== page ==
There’s always that one store in the neighborhood that will sell to underage patrons, but when it comes to tobacco, it’s coming from places that aren’t necessarily thought to.
More and more young people are able to get their hands on tobacco because certain shops — primarily smaller, heavily-advertised tobacco shops — aren’t carding them for a pack of smokes, according to new research.
The study, which was published in the American Journal of Health Promotion, sent researchers between ages 20 and 21 to different shops that sold tobacco in Columbus, OH that had yet to implement new laws prohibiting sales to patrons under 21. Although some cashiers asked for identification, more than half didn’t bother, according to the study.
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More than 60% of cashiers didn’t ask for identification, and the study said that it happened mostly at smaller stores like tobacco shops and others plastered with ads promoting tobacco.
“Our findings suggest that certain types of stores — tobacco shops, convenience stores and those with a lot of tobacco advertising — are more likely to sell tobacco to a young person without checking his or her ID,” said researcher Megan Roberts in a statement. “One implication of this finding is that enforcement may benefit from targeted outreach and monitoring at these locations.”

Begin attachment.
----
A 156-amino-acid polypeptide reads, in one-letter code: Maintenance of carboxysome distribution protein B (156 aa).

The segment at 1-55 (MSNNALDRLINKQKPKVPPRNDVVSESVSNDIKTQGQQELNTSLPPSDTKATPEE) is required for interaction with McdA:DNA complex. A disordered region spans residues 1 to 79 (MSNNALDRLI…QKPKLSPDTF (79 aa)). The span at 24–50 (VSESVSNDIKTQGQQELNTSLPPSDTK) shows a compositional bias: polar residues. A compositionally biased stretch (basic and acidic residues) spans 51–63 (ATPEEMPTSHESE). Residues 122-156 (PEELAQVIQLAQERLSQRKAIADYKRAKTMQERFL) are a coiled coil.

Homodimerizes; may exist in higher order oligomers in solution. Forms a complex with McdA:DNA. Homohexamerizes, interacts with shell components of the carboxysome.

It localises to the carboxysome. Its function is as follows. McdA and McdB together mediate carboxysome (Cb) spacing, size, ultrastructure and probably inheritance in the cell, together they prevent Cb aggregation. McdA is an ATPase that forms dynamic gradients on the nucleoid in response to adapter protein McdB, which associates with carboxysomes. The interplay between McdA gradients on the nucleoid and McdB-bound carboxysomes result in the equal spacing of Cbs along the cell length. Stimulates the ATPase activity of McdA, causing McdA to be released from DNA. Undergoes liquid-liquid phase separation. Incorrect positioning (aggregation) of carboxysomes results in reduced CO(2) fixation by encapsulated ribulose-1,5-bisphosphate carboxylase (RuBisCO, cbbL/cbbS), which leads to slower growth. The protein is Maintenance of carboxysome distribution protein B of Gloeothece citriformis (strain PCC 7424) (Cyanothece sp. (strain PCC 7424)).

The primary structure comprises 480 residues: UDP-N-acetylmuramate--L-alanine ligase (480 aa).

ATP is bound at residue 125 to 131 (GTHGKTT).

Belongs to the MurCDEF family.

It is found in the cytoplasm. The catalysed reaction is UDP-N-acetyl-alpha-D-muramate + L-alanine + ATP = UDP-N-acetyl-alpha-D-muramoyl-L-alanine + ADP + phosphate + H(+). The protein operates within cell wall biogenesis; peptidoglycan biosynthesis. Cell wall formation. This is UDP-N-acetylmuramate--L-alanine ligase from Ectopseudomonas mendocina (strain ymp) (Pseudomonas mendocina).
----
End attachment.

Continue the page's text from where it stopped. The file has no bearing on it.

Under Columbus law, retailers are supposed to ID anyone who appears under 30. Researchers said it wasn’t a shock to see these smaller-type stores looking the other way on the law, as they had a product to sell.
“It makes sense, if you think about it, that people who are plastering their windows with tobacco ads probably are trying to make a lot of money off those products and may be more likely to look the other way when selling to a young adult,” added Niru Murali.